Last week, the U.S. Supreme Court issued two decisions concerning whether particular issues had to be decided by an arbitrator or in federal court. One care arose in the traditional area of labor arbitration between companies and unions; the second arose in the ever-growing area of employer-imposed arbitration agreements on regular employees.
In the first, Granite Rock v. International Brotherhood of Teamsters, the Court ruled for the company, as ScotusBlog describes:
The parties had reached a collective bargaining agreement (CBA), but they disagreed about both when the CBA was formed and who should decide that question. Today the Court, in an opinion by Justice Thomas, held that a court, rather than an arbitrator, should decide when the CBA was formed. The Court explained that under the CBA, arbitration is required only when a dispute “arise[s] under” the agreement – which a dispute over when the CBA was formed does not. The Court also held that the lower court properly declined to recognize a new federal common-law cause of action against the parent international union, which – according to the employer – tortiously interfered with the CBA.
In the second, Rent-a-Center v. Jackson, the Court sided with the employer, and held that the issue of unconscionability (a challenge to whether the arbitration agreement is valid in the first place), was to be decided by the arbitrator, as Workplace Prof Blog describes:
The Court held the issue was governed by the separability doctrine of Prima Paint: an arbitration agreement is assailable only if the arbitration agreement itself -- not the overall agreement of which the arbitration is a part -- is assailable on state-contract law grounds. So far, so good for Jackson -- until today, this separability doctrine has been applied only when an arbitration agreement was part of a broader ("container") agreement that was not related to arbitration -- e.g., an arbitration provision in a consulting-services contract or in a larger employment contract. Jackson's unconscionability argument was directed squarely at his arbitration agreement.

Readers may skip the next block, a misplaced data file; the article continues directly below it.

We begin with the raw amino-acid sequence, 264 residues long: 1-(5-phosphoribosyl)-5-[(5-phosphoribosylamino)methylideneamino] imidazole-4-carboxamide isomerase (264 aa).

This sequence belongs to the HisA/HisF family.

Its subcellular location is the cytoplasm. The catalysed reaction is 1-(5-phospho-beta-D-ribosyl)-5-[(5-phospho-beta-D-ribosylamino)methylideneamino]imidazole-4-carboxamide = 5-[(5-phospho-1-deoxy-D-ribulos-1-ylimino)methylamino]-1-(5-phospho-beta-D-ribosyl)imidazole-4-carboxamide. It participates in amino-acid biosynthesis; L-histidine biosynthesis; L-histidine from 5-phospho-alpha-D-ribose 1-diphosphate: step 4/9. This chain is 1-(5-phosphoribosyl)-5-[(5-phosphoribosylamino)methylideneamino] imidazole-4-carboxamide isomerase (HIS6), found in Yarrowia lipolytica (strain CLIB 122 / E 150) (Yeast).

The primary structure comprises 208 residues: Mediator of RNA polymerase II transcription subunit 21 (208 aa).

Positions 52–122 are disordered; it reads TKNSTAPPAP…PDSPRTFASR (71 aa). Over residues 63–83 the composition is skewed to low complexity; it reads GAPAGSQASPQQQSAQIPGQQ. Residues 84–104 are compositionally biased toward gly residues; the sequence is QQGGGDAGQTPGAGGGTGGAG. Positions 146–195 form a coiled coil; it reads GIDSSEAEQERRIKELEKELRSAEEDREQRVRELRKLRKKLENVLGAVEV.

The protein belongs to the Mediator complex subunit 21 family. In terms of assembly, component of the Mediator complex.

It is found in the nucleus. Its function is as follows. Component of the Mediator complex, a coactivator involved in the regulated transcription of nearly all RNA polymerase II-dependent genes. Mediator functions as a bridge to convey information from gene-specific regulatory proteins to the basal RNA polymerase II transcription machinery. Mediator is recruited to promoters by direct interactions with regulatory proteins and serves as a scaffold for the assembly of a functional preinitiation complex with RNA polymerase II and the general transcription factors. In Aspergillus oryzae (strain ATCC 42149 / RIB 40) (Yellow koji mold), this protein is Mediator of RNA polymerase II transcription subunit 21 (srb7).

Today, however, the Court extended Prima Paint to hold that the arbitration agreement itself can be the container contract, and that unconscionability arguments must be directed toward specific provisions of the arbitration agreement. Jackson's unconscionability arguments, the Court held, were directed at the arbitration agreement generally, and therefore could not be grounds for voiding the arbitration agreement as a whole.
Read the whole post for its insightful analysis of how the Court erred, once again stretching the law to give a victory to employers over employees.